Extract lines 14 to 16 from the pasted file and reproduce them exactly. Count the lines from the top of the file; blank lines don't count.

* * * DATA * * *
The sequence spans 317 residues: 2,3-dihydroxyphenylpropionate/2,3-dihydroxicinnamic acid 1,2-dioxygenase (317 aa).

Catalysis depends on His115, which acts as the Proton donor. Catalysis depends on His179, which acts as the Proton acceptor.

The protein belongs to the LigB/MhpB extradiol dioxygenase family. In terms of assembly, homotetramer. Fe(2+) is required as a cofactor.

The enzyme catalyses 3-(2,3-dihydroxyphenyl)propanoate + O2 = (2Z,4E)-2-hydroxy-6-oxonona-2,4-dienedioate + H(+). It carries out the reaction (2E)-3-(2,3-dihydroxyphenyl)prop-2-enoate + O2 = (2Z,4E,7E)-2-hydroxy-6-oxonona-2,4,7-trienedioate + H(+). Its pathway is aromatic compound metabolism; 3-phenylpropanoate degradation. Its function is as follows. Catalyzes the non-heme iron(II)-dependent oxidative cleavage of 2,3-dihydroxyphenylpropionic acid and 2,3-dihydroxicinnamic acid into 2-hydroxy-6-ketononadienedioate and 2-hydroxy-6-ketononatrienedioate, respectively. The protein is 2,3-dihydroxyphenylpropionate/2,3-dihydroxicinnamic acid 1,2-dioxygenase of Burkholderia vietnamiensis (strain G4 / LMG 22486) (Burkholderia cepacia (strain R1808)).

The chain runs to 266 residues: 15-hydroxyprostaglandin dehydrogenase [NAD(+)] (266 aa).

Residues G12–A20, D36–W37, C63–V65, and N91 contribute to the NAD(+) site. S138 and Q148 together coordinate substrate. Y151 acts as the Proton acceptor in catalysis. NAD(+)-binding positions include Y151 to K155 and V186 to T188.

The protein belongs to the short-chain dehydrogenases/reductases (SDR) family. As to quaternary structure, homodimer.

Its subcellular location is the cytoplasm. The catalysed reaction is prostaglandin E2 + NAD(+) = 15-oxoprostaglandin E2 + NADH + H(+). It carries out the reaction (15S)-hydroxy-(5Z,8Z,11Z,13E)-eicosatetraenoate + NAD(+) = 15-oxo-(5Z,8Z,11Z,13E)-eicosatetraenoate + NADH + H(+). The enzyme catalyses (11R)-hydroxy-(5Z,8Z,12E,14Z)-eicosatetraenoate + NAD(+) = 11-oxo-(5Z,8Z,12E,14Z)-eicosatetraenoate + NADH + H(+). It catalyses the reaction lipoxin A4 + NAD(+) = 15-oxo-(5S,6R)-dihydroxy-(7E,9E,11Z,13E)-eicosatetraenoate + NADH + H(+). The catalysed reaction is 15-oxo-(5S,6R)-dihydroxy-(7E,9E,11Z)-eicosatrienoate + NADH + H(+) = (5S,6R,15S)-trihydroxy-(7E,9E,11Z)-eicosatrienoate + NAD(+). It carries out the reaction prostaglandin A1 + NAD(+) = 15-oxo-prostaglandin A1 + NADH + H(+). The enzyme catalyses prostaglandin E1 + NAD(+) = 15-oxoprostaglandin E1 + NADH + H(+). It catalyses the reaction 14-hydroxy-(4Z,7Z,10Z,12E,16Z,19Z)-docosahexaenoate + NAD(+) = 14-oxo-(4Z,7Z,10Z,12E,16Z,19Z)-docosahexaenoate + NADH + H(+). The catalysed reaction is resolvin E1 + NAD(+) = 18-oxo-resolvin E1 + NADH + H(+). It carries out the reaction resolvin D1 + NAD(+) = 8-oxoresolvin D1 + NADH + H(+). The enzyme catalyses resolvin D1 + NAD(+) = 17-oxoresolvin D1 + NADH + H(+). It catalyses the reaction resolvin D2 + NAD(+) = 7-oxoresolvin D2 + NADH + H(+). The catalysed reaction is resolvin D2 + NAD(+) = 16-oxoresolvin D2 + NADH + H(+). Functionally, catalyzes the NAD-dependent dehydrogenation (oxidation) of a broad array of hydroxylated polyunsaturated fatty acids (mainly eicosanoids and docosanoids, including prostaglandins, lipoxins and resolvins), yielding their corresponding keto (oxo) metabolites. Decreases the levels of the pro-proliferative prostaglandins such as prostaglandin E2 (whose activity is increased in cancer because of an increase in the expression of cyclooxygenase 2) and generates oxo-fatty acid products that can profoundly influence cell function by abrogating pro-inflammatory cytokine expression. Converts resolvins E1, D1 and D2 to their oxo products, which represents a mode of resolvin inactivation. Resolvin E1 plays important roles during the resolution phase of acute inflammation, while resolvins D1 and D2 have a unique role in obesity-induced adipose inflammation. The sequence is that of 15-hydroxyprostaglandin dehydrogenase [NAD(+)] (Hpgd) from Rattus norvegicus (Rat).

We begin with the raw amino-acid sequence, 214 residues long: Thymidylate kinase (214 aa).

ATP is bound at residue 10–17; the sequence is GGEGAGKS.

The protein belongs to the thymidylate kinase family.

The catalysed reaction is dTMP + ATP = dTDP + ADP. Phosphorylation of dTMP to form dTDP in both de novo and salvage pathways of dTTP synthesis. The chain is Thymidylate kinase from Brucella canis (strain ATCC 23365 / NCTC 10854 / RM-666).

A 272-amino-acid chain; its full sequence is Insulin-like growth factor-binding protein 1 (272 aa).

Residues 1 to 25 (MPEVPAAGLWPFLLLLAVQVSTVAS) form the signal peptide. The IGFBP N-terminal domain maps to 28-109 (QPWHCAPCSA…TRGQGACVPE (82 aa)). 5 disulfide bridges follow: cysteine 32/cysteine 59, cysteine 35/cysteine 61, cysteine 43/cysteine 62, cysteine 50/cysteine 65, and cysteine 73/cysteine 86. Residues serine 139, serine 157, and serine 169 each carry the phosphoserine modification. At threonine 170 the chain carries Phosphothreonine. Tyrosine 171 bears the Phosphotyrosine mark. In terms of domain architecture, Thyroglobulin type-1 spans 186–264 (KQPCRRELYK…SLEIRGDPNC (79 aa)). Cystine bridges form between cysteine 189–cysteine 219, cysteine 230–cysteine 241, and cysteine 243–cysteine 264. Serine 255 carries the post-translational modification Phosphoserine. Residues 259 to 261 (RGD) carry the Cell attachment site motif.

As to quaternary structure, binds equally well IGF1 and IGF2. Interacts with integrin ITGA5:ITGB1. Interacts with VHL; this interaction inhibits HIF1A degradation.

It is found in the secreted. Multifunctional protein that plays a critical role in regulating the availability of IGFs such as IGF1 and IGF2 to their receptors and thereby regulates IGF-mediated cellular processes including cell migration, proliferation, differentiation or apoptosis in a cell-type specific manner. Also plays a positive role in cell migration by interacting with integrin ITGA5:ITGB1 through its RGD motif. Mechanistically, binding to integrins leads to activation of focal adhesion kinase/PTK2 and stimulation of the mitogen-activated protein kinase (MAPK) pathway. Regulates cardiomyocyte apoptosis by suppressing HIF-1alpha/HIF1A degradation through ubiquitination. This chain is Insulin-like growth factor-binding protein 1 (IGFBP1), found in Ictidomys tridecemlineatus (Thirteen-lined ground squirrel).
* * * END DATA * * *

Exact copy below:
Residues 1 to 25 (MPEVPAAGLWPFLLLLAVQVSTVAS) form the signal peptide. The IGFBP N-terminal domain maps to 28-109 (QPWHCAPCSA…TRGQGACVPE (82 aa)). 5 disulfide bridges follow: cysteine 32/cysteine 59, cysteine 35/cysteine 61, cysteine 43/cysteine 62, cysteine 50/cysteine 65, and cysteine 73/cysteine 86. Residues serine 139, serine 157, and serine 169 each carry the phosphoserine modification. At threonine 170 the chain carries Phosphothreonine. Tyrosine 171 bears the Phosphotyrosine mark. In terms of domain architecture, Thyroglobulin type-1 spans 186–264 (KQPCRRELYK…SLEIRGDPNC (79 aa)). Cystine bridges form between cysteine 189–cysteine 219, cysteine 230–cysteine 241, and cysteine 243–cysteine 264. Serine 255 carries the post-translational modification Phosphoserine. Residues 259 to 261 (RGD) carry the Cell attachment site motif.

As to quaternary structure, binds equally well IGF1 and IGF2. Interacts with integrin ITGA5:ITGB1. Interacts with VHL; this interaction inhibits HIF1A degradation.

It is found in the secreted. Multifunctional protein that plays a critical role in regulating the availability of IGFs such as IGF1 and IGF2 to their receptors and thereby regulates IGF-mediated cellular processes including cell migration, proliferation, differentiation or apoptosis in a cell-type specific manner. Also plays a positive role in cell migration by interacting with integrin ITGA5:ITGB1 through its RGD motif. Mechanistically, binding to integrins leads to activation of focal adhesion kinase/PTK2 and stimulation of the mitogen-activated protein kinase (MAPK) pathway. Regulates cardiomyocyte apoptosis by suppressing HIF-1alpha/HIF1A degradation through ubiquitination. This chain is Insulin-like growth factor-binding protein 1 (IGFBP1), found in Ictidomys tridecemlineatus (Thirteen-lined ground squirrel).